A defendant escaped custody and was on the run for nearly a week, while a police officer was allegedly spat at by a prisoner in two separate incidents reported in Tasmanian courts.
Security processes at the state's magistrates courts remain in shambles, despite multiple promises by both the state government and the Justice Department to improve conditions.
In the past week alone, a female officer who was covering a security contractor shift due to understaffing within the Justice Department was allegedly assaulted by a prisoner while escorting her to the Launceston Magistrates Court on Monday.
The defendant allegedly spat in the officer's face, and has since been charged with police assault.
The second incident unfolded down South last Friday, when a defendant who was supposed to be remanded in custody managed to get past Hobart Magistrates Court security contractors, and flee the building.
It was understood he was on the run until Wednesday when he was arrested by police.
The issue of court security had been raised for decades in Tasmania, with arguments not only from police and corrections unions, but several Improvement Notices issued by the state's WorkSafe Regulator.
The Justice Department has yet to complete the long list of changes required by WorkSafe Tasmania, which included serious safety risks within 10 of the state's magistrates court.
And those safety issues not only impacted court staff, and members of the public, but also police, who were still being required to escort prisoners.
Police were formally removed from the Launceston Supreme Court in 2018, after a decades-long public battle between the state government, and the state's police union, as well as a successful campaign by The Examiner.
But to date, police remain on duty in the Burnie Supreme Court complex, which houses the North-West's magistrates court, and officers recently began picking up duties at the Launceston Magistrates Court due to staffing issues.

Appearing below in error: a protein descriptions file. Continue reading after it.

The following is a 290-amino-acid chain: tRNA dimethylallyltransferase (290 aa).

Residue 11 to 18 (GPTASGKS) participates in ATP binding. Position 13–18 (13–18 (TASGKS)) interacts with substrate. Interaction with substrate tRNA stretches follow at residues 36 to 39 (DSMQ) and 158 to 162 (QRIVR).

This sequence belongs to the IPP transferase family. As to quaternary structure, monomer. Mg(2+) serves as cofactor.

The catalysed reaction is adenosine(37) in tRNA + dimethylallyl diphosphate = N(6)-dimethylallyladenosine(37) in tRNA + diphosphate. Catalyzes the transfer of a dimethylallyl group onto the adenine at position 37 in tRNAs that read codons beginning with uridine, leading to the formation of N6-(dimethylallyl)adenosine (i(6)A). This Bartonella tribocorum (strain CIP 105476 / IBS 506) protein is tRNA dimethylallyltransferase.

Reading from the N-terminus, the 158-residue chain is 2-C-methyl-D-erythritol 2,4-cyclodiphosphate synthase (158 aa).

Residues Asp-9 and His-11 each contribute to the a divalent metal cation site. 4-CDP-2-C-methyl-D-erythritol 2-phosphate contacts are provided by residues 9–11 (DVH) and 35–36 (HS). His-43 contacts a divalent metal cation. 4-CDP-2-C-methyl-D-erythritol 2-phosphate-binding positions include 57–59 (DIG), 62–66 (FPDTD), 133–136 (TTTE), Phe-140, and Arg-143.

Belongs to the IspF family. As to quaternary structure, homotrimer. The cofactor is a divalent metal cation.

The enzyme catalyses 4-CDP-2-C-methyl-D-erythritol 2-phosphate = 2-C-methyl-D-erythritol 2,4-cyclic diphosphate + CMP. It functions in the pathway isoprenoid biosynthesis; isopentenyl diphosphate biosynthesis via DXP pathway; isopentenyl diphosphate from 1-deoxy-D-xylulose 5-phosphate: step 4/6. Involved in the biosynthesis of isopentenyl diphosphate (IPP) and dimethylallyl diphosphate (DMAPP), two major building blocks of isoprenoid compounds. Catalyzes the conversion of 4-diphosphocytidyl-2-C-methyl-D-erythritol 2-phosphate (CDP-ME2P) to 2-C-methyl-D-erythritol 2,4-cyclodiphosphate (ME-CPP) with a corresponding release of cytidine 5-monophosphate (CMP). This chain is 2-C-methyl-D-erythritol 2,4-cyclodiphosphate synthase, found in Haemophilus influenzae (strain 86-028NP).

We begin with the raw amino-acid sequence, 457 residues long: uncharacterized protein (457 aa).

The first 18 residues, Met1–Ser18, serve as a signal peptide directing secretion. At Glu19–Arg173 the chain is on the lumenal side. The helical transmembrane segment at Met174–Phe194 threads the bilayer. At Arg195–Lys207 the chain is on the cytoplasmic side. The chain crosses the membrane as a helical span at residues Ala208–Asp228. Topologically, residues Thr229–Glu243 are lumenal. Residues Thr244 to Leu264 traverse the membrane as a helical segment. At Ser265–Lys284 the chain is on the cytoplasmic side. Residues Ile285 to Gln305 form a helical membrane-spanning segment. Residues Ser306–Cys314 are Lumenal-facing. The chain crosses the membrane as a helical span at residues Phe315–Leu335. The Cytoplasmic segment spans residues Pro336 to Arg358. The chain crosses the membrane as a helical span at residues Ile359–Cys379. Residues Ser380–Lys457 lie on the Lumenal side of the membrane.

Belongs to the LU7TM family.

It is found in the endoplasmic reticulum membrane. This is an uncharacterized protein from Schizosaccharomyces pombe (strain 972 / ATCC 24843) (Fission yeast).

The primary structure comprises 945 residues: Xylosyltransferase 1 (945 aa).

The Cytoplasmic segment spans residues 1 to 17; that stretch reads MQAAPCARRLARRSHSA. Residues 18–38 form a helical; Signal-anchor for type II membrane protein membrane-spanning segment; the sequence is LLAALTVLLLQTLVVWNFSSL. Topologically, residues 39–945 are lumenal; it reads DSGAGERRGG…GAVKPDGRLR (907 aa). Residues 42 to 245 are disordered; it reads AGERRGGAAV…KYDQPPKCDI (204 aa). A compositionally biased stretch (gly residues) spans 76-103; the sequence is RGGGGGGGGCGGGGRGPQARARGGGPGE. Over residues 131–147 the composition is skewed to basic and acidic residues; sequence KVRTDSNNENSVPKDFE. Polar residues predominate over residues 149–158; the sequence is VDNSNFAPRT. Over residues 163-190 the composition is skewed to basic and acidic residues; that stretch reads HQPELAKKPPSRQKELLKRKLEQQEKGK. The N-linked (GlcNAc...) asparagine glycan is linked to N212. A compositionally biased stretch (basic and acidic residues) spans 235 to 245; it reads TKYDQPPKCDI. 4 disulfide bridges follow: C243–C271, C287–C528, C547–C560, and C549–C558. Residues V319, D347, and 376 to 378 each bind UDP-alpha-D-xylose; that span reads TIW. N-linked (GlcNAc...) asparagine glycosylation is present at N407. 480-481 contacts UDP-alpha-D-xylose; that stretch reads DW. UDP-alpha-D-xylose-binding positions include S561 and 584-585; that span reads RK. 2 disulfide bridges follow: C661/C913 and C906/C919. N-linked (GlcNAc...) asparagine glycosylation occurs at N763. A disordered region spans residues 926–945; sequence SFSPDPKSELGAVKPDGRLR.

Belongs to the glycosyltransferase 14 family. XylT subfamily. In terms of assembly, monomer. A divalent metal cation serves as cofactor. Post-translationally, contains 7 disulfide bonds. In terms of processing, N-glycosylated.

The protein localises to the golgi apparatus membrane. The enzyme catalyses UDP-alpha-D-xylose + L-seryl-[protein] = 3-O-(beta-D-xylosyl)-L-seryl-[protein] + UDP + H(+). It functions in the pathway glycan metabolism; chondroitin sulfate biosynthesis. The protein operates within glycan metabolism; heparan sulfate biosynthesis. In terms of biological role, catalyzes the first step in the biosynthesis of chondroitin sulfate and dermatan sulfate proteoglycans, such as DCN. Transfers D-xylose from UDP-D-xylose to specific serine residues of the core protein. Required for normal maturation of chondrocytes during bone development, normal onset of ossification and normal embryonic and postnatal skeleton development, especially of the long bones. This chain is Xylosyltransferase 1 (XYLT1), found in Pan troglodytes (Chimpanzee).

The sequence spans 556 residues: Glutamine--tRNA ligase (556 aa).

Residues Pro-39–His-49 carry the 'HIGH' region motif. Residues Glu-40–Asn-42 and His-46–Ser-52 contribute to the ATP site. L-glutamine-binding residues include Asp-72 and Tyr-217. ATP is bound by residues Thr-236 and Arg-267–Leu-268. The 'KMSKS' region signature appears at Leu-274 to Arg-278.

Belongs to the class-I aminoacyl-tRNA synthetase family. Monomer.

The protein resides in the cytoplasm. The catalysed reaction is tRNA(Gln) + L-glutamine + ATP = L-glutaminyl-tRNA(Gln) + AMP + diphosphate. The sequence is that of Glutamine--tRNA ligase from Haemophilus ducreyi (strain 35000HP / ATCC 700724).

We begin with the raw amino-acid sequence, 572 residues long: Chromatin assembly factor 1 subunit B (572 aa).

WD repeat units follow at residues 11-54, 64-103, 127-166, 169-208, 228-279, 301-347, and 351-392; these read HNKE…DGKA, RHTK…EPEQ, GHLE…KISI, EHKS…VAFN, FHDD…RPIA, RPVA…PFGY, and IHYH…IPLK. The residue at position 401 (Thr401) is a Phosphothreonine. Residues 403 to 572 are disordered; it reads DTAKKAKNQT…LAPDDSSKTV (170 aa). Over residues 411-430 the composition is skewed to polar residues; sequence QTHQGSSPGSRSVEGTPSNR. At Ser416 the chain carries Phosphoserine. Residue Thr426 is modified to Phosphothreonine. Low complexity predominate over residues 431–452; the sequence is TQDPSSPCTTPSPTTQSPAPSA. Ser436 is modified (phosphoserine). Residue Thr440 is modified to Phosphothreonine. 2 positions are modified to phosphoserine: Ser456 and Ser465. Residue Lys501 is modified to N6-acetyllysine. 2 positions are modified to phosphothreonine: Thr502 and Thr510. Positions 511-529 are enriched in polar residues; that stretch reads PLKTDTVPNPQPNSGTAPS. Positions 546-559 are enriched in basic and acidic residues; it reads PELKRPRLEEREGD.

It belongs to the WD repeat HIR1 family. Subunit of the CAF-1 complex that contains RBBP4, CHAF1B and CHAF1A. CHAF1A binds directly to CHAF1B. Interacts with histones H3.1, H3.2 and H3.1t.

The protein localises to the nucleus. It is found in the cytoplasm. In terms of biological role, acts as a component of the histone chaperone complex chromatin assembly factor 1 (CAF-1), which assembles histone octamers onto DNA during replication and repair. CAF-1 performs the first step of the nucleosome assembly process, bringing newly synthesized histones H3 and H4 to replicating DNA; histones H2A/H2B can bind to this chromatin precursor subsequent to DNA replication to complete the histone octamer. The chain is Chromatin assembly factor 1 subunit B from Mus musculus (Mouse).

The deadline for the government promise to formally remove police from the North-West, which was July 1, has now also passed.
Yet no change has been made.
Questions were put to Attorney-General and Minister for Justice and Corrections Elise Archer in Question Time on Thursday, and she argued the election commitment was to deliver the promise within 100 days of forming government.
Responding to the issue of police in the Burnie courts, Ms Archer said the plan remained to use retired police and retired court operations officers to manage security work in court, while correctional officers would undertake prisoner transport duties.
"The Department of Justice has met with the Retired Police Association and an expression of interest has been sent to RPAT members advising them of the opportunity to work as a court operations security officer," she said.
"Prisoner escorts will be the responsibility of the Tasmania Prison Service during the court's operating hours, however, as was always the plan, police will retain responsibility for transporting prisoners remanded during out of hours courts through to Launceston."
As for the issues raised by WorkSafe Tasmania, Ms Archer said the Magistrates Court was "currently waiting for further advice".
But Police Association of Tasmania president Colin Riley said enough was enough, and action needed to be taken now.
"The more we continue to backstop services of other agencies, the less traffic policing, criminal investigations, public order and emergency management we are doing," he said.
"Sadly, as our members try to do it all, we will continue to damage them. Currently, 8.3 per cent of police officers are on open workers compensation claims and this will only increase unless we draw a line and get other agencies to do their core tasks, and let us focus on ours."
Ms Archer defended the decision to again use police in the Launceston Magistrates Court, citing an industry-wide shortage of security officers.
"To permit the Launceston Magistrates Court to operate safely the court recently approached Tasmania Police with a request to assist, if necessary, by bringing arrested persons into court and supervising them in the dock," she said.
"This is a short-term measure only to ensure that the courts continue to operate safely for staff, prisoners, and the general public, and we make no apology for this.
"Urgent consideration is being given to other potential, longer-term options to address these issues when they arise."
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